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Eric Logan was a man. The 54-year-old grandfather from South Bend, Indiana, had a life and loved ones who mourn him. Like too many black men, he died after an encounter with police. But he was more than just the inciting incident in someone else's story. Let's never forget that for an instant.


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We appreciate why this is different from so many other recent police shootings. The mayor of South Bend, Pete Buttigieg, is a rising star in the Democratic Party, whose insurgent campaign for the presidency had taken off. This month, an Iowa poll had him all but tied with Bernie Sanders and Elizabeth Warren behind Joe Biden. Then came the police shooting, under questionable circumstances. We don't fully know what happened and likely never will because the officer didn't have his body camera turned on.

Buttigieg left the campaign trail briefly to manage the situation. It is fair to say that it's not gone well. He's been hammered by both sides of the "should we shoot black people?" debate. His fresh-faced youth, once a great asset, seems to work against him. He resembles an assistant manager at a retail store trying to handle a customer complaint, but this is more serious than a broken vacuum cleaner.


There's this cringe-inducing moment when Buttigieg addressed concerns from black community members, who were upset and angry. He read from a list of their demands, but it looked like he was giving a prepared statement. The exchange was like a failed first contact with a new race on "Star Trek."

Buttigieg's relationship with black voters has been described as "chilly," and black folks don't like the cold. He was polling at zero percent with black voters in South Carolina last month. The New York Times framed Buttigieg's struggle with us thusly:

It has been one of the biggest challenges for Pete Buttigieg since he began his improbable presidential campaign in January: Could the Harvard-educated mayor of South Bend, who often comes across like the brainy technocrat he once was as a McKinsey & Company consultant, build a following among black voters, one of the Democratic Party's most vital constituencies?

Duh, can smarty pants nerd connect with us black people and our hippety-hop? The Obamas both went to Harvard and are certifiably "brainy." We still dug them. We don't think it's Buttigieg's resume that's the problem. The good news, though, is that a lot of black people showed up for his town hall event Sunday. The bad news is that they were all yelling at him.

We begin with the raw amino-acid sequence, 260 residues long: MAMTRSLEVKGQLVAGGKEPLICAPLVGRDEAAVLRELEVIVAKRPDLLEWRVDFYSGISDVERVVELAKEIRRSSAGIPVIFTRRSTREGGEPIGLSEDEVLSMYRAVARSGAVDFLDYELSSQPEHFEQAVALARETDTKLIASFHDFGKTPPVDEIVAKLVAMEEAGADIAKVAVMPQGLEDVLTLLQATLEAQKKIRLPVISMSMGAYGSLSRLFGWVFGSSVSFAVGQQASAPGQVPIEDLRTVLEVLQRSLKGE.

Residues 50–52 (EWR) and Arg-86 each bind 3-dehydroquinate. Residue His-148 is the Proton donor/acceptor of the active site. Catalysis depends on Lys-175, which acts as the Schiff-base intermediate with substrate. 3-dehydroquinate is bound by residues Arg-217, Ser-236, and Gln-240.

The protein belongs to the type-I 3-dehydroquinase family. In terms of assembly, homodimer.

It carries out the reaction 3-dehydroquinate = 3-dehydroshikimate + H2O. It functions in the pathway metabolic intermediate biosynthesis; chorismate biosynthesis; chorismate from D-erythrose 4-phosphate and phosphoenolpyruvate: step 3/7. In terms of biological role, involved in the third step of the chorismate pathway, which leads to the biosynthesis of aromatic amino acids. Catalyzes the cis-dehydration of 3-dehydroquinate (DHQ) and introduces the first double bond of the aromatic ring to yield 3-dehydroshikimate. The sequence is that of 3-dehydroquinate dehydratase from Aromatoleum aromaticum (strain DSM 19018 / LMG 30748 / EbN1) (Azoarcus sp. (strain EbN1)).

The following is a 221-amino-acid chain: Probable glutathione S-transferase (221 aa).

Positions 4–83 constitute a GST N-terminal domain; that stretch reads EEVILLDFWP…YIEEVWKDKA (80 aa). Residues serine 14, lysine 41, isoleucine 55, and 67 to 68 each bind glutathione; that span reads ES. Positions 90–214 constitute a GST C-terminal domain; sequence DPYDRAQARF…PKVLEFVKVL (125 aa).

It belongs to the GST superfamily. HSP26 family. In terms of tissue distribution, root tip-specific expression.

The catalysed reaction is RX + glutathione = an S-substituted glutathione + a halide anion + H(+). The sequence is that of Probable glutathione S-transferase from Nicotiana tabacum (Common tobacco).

This could've been great news for John McCain, but Buttigieg didn't rise to the moment. He didn't even get up from his chair that often. The crowd heckled him like he was bombing on Amateur Night at the Apollo. People in the audience shouted "liar!" and he wasn't even giving the State of the Union. Someone else yelled, "We don't trust you!"

Buttigieg didn't help matters when he declared that if any officer was ever found to be racist, they'd lose their job immediately. The mayor's past actions contradict this statement. In 2012, he fired the city's first black police chief, Darryl Boykins, who had taped white cops using racist language. They'd even used racist language about him like he was starring in Blazing Saddles. The recordings might've been improper but so is racism ... we guess. Still, Boykins was the only one fired. This is what brother Malcolm might call a "chickens coming home to roost" moment because Buttigieg is already on record as taking decisive action against the police, even the highest-ranking.

It's not a fair comparison because Beto O'Rourke was not the Dallas mayor when (thankfully, now-former) police officer Amber Guyger shot Botham Jean in his own apartment. But, man, did Beto tear the roof off the sucker when he spoke to a black church about the shooting. That's what black voters wanted to see.

Buttigieg expressed his "disappointment" that Sgt. Ryan O'Neill didn't have his body camera turned on. However, we doubt O'Neill is disappointed. There's no evidence to dispute his claim that Logan advanced on him with a knife and wouldn't drop it when ordered. No one imagines that O'Neill will be charged or even lose his job. Oscar-winning footage of police shootings rarely lead to indictments, so no footage means no accountability. Maybe Buttigieg shouldn't have fired that police chief.

The usual gang of idiots at "Fox & Friends" were also disappointed. They thought Buttigieg's town hall performance could've used more cow bell. They weren't looking for a Beto moment, but we imagine they would've appreciated a Sister Souljah one where the mayor commanded the situation and put uppity black people in their place.

BRIAN KILMEADE: He looked overwhelmed by the moment. He looked small when he needed to look big. He seemed detached from the community – what was going on in his mind, we didn't know because he didn't do much talking.

RACHEL CAMPOS-DUFFY: I was really surprised to see him sitting behind a desk. I've never seen my husband ever hold a town hall like that. He's always standing up. He's engaged. ... [Buttigieg's] body language looked weak and out of control.

Duffy's husband is Rep. Sean Duffy, who was a "Hillary Clinton is dying because she coughed once" truther. But, hey, at least his body language is rock solid.

Maybe Buttigieg will recover politically from all this. But that's not what's important. A man is a dead and his family will likely never receive a satisfying answer for why he's no longer alive. That should matter more than a still living mayor's presidential aspirations.

[WaPo / The Atlantic]

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Stephen Robinson

Stephen Robinson is a writer and social kibbitzer based in Portland, Oregon. He recently fled Seattle, where he did theatre work for Book-It Rep and Cafe Nordo.

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